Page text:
The content and techniques of individual spiritual practices can also certainly be very different. Zen Buddhist monastics -- as well, of course, as non-monastics -- do zazen and koan, while Theravadins do vipassana; Hindu contemplatives immerse themselves in yogic and devotional exercises; Catholic monks live as prayer, chanting the offices and reading Lectio Divina. But isn't their style of life at least close enough to each other that they can all be identified as monks? A monk is a person who lives consciously and purposefully alone: "all-one". A monastery is a place where people live alone together. The purpose is contemplation: concentrated attention, observation, awareness. That is born in solitude and silence -- which are endurable for long only with the loving support of others living in the same way -- and it is cultivated in sustained personal practice, individually and as a group.

The goal, at least for me personally, is selflessness. The only true experience of reality in this essentially illusory world comes at those moments when awareness of self is lost -- in concentration, in meditation, in prayer, in work, in study, in creativity, in service, in play -- in love, of one another and all others, and without object, as a way of life. The experience of selflessness itself is known to us as love. Therefore, a UU contemplative community would be designed to allow the widest and deepest possible expression and practice of selflessness; to embody love in all its facets.

Each member would have their own personal spiritual practice, perhaps but not necessarily shared with other members. At the same time, there would be a strong common practice and celebration that would bring together all members of the community, as its structure and foundation. Daily gatherings -- possibly many times daily -- would at the very least be of Quaker-style silent group contemplation, but would most likely include as wide a variety of traditional and non-traditional liturgical styles and observances as is conceivable. The UU Hymnal would be an obvious place to turn first for inspiration along these lines. But any or all of the following, and more, from any source, might easily be incorporated: chanting, singing, instrumental music, dancing, poetry, recitations, readings, talks, sermons, discussions, spontaneous interjections, candle-lighting, darkness: anything that leads to the creation of a shared contemplative atmosphere. In addition, stemming from the fruits of contemplation, there would always be intense, ongoing interactive contact with the wider UU family, and with the world, if not actual outside service activity as well.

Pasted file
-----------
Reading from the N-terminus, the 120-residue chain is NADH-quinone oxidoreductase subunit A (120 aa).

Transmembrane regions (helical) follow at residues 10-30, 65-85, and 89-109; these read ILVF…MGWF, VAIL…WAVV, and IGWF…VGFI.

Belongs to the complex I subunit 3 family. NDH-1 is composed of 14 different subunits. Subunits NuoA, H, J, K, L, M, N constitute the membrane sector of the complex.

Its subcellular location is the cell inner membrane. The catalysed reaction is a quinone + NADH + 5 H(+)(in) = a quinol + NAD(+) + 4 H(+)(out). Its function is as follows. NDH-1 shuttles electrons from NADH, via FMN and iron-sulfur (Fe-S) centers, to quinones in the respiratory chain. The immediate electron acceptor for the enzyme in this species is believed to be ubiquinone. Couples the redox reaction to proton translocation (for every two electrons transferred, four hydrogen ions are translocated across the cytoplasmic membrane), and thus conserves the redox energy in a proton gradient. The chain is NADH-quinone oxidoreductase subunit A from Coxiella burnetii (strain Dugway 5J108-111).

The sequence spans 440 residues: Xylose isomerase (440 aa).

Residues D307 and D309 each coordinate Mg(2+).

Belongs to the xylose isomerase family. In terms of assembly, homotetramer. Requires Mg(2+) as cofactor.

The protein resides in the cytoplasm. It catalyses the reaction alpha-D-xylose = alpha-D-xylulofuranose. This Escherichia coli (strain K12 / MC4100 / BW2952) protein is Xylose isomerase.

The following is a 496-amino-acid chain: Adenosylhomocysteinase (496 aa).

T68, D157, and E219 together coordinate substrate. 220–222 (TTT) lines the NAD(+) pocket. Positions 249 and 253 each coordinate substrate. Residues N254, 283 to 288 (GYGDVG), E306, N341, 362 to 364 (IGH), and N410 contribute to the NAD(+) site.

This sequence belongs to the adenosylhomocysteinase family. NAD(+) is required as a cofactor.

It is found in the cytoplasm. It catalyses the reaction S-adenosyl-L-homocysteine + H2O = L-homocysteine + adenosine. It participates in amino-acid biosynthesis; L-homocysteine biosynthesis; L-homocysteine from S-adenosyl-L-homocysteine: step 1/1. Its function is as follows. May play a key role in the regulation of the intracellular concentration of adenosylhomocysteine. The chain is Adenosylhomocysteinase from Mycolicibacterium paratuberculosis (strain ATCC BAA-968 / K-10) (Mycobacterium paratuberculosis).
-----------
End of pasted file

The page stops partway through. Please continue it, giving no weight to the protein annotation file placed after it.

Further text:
Underlying the practice, there would also most definitely be a common system of belief. This would be fluid, composed by the members themselves, and changing with the coming and going of the membership. But it would, at least, be founded in agreement and adherence to the Principles of the UUA. The specific rules of the community, too, would be worked out by the members themselves. They might be inspired by the examples of the rules and precepts of other monastic traditions, that have allowed monasticism to thrive for those thousands of years. But there would be no slavish imitation. Each rule would be the result of extensive reasoned discussion, agreed upon by all in accordance with the requirements of this group, and of this time. Most especially in the case of such classic monastic disciplines as poverty, celibacy and silence, these rules must be embraced not in a spirit of hardship or renunciation, but of freely choosing a greater joy over a more shallow one.

Clearly, some sort of screening or discernment process would be necessary. It could not be as intensive, at first anyway, or as prolonged as those of Orthodox or Roman Catholic orders, which can last six years or longer. But it would have to be determined of every prospective member, without exception, that they are truly suited and committed to contemplation and monastic life.

Economics would, naturally, be crucial. So far in my search, I've met with a great deal of desire for a UU reflective retreat center, not of the conference and socializing type already serving us. It would be a place where any UUs or any others could come for a few days or a few weeks, to benefit from the silence and solitude to be found in a contemplative environment, to rest and recollect and revitalize. That, however, could probably not be the mainstay of financial support. My personal inclination would be to follow the lead of most Catholic and Orthodox monasteries, as well as non-spiritual intentional communities, and look to some form of agricultural, food, craft and/or cottage-industrial production as our economic base. Such decisions, too, though, must wait for discussion among potential community members, and would depend as well on their skills and talents.